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Strange Bedfellows Make Good Roommates in Stations’ Design

Strange Bedfellows Make Good Roommates in Stations’ Design


Contributing Reporter

When Emmis Communications Corp. acquired KZLA-FM (93.9) in 2000, the country music radio station braced for major change.

Plans called for KZLA to eventually move out of its Sunset Strip studios and into new digs shared with an altogether unlikely roommate: hip-hop station KPWR-FM (Power 106).

Could hip-hop and country live together in peace?

Indianapolis-based Emmis hired the design firm of Hellmuth Obata and Kassabaum Inc. to create a space that would allow their vastly different vibes to coexist.

When the two stations were finally moved under one roof last year, the plan was so successful that it earned Hellmuth Obata the Business Journal’s 2003 award for best interior design.

Emmis’ goal was to blend KZLA into KPWR’s existing offices on West Olive Avenue in Burbank’s media and entertainment district, without disrupting KPWR’s operation. Both stations had to stay on the air during the consolidation.

While it sought to create a shared space for corporate departments like human resources and business administration, Emmis wanted to maintain the integrity of each station’s culture.

“We had to strike a balance between the edgy design of hip-hop and the homey warmth of country,” said Brett A. Shwery, the Hellmuth Obata principal in charge of the project.

New techniques

The design challenge led to innovations that may see further use in an era of continuing media consolidation.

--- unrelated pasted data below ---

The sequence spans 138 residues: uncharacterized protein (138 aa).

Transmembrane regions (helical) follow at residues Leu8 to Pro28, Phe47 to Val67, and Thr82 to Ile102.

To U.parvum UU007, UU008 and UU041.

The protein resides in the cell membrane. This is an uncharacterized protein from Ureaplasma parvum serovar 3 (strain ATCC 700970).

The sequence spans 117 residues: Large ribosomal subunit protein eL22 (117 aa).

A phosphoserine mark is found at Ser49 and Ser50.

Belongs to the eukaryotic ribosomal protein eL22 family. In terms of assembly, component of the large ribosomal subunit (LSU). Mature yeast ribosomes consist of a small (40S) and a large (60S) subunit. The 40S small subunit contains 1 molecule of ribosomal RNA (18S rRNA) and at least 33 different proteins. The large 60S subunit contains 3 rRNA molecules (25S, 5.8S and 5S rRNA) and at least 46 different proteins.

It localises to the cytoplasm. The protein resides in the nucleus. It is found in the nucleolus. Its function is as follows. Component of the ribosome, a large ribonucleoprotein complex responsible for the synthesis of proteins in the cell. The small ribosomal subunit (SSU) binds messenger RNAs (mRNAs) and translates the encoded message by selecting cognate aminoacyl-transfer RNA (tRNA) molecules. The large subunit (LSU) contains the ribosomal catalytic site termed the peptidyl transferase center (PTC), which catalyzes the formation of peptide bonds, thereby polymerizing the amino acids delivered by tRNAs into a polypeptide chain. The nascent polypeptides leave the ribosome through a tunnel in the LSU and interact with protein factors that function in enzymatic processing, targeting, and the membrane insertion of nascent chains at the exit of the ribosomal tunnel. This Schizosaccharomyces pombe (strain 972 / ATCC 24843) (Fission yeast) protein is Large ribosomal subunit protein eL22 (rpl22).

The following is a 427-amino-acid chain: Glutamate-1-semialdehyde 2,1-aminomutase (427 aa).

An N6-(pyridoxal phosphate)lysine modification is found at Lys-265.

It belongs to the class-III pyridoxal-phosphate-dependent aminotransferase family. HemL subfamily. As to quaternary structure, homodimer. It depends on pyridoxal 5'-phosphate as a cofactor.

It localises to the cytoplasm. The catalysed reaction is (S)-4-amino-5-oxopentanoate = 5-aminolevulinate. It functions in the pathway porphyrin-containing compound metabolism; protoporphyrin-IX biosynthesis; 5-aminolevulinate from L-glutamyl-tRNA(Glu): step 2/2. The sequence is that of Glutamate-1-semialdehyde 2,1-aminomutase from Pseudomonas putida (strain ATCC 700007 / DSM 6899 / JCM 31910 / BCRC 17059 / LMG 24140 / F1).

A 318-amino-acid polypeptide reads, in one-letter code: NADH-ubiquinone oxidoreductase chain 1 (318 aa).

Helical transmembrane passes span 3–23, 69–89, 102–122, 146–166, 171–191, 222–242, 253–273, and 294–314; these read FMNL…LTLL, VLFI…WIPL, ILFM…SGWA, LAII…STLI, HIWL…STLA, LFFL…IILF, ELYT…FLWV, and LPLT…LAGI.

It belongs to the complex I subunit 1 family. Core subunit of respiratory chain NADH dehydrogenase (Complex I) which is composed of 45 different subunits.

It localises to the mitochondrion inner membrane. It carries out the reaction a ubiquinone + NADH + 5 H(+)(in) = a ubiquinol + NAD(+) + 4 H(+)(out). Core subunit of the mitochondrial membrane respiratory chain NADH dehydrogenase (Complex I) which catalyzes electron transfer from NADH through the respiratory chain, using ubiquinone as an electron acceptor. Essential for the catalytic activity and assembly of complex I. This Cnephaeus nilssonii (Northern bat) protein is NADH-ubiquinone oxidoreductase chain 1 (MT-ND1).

The 23,000-square-foot space on the building’s eighth floor is a blend of cutting-edge technology and efficient space for shared business operations. “It was important to find a continuity of the two diverse cultures,” Shwery said.

Each station has its own disc jockey rooms and green rooms where guests can sit before they go on air. Sales, marketing and traffic departments were grouped together by station.

But for Shwery, the most exciting aspects of the project are the studios and the conference room.

Led by technician Steven Lee, Hellmuth Obata built more than a dozen studios: four on-air studios, six production studios, a voice-tracking studio, a mixing studio, an announce booth studio and a conference studio. There is also a server/control room, an engineering room and music libraries.

When artists visit the station and perform live, the shared conference center converts into a performance room, with pivot doors that open to a large corridor with built-in banquet seating that can be used as overflow space. Other common areas include a reception area, a lunchroom and a mail/copy center.

The Hellmuth Obata project team, including Shwery, Lee and Isabel Ruiz-Martin, the designer, implemented the six-phased project in 26 weeks under a tight budget. The move was completed last November.

“We are very happy to have worked with (Hellmuth Obata) on this project,” said Emmis Vice President and Market Manager Val Maki. “I don’t know how this partnership could have been any better. We love the outcome.”

This is the second year in a row that Hellmuth Obata has won the award. Last year it was recognized for its work on the IBM e-business center in Santa Monica. The “Innovation Center” has been largely shut down, but the interior design won numerous awards, including the International Interior Design Association’s “Best of Competition” in 2001. HOK is also the company behind KUSC-FM’s (91.5) studios USC’s radio station.

Best Interior Design – Project: Emmis Communications Corp. studios

Players: Hellmuth Obata and

Kassabaum Inc., Brett Shwery,

Principal-in-Charge; Isabel Ruiz-Martin, Designer; Steven Lee, Technical

The Deal: HOK designers had to overcome not only the logistical challenges inherent in merging the offices of two radio stations, but also to blend the divergent cultures reflected in the respective hip-hop and country playlists.


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